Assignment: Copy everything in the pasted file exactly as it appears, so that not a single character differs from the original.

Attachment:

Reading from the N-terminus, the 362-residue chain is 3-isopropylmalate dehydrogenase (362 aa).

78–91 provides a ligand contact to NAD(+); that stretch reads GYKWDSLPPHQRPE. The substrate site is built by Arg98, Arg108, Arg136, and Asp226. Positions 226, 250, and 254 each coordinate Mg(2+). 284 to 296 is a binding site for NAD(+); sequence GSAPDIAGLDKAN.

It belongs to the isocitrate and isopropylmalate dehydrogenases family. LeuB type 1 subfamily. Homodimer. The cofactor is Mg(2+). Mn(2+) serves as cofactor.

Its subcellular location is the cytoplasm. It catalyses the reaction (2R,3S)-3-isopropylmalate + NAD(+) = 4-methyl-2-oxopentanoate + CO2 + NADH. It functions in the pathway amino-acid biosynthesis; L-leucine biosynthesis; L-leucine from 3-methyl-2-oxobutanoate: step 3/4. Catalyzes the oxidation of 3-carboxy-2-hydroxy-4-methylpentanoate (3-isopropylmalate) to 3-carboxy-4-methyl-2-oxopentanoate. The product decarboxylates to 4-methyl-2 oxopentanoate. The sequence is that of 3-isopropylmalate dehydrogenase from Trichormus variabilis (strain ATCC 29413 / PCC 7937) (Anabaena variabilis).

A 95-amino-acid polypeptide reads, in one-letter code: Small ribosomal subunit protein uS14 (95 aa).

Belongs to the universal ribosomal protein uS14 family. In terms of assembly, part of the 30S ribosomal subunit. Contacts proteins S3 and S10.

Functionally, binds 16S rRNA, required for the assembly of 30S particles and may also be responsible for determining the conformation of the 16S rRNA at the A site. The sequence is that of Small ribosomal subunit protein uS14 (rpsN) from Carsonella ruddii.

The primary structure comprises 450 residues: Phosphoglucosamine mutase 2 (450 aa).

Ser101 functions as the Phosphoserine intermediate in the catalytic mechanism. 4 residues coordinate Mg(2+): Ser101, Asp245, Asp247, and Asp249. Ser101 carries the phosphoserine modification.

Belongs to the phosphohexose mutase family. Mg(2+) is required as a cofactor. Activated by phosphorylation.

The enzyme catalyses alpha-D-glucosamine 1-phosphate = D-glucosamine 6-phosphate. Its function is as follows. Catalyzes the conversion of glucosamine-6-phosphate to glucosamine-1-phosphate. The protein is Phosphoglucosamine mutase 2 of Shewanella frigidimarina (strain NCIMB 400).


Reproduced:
Reading from the N-terminus, the 362-residue chain is 3-isopropylmalate dehydrogenase (362 aa).

78–91 provides a ligand contact to NAD(+); that stretch reads GYKWDSLPPHQRPE. The substrate site is built by Arg98, Arg108, Arg136, and Asp226. Positions 226, 250, and 254 each coordinate Mg(2+). 284 to 296 is a binding site for NAD(+); sequence GSAPDIAGLDKAN.

It belongs to the isocitrate and isopropylmalate dehydrogenases family. LeuB type 1 subfamily. Homodimer. The cofactor is Mg(2+). Mn(2+) serves as cofactor.

Its subcellular location is the cytoplasm. It catalyses the reaction (2R,3S)-3-isopropylmalate + NAD(+) = 4-methyl-2-oxopentanoate + CO2 + NADH. It functions in the pathway amino-acid biosynthesis; L-leucine biosynthesis; L-leucine from 3-methyl-2-oxobutanoate: step 3/4. Catalyzes the oxidation of 3-carboxy-2-hydroxy-4-methylpentanoate (3-isopropylmalate) to 3-carboxy-4-methyl-2-oxopentanoate. The product decarboxylates to 4-methyl-2 oxopentanoate. The sequence is that of 3-isopropylmalate dehydrogenase from Trichormus variabilis (strain ATCC 29413 / PCC 7937) (Anabaena variabilis).

A 95-amino-acid polypeptide reads, in one-letter code: Small ribosomal subunit protein uS14 (95 aa).

Belongs to the universal ribosomal protein uS14 family. In terms of assembly, part of the 30S ribosomal subunit. Contacts proteins S3 and S10.

Functionally, binds 16S rRNA, required for the assembly of 30S particles and may also be responsible for determining the conformation of the 16S rRNA at the A site. The sequence is that of Small ribosomal subunit protein uS14 (rpsN) from Carsonella ruddii.

The primary structure comprises 450 residues: Phosphoglucosamine mutase 2 (450 aa).

Ser101 functions as the Phosphoserine intermediate in the catalytic mechanism. 4 residues coordinate Mg(2+): Ser101, Asp245, Asp247, and Asp249. Ser101 carries the phosphoserine modification.

Belongs to the phosphohexose mutase family. Mg(2+) is required as a cofactor. Activated by phosphorylation.

The enzyme catalyses alpha-D-glucosamine 1-phosphate = D-glucosamine 6-phosphate. Its function is as follows. Catalyzes the conversion of glucosamine-6-phosphate to glucosamine-1-phosphate. The protein is Phosphoglucosamine mutase 2 of Shewanella frigidimarina (strain NCIMB 400).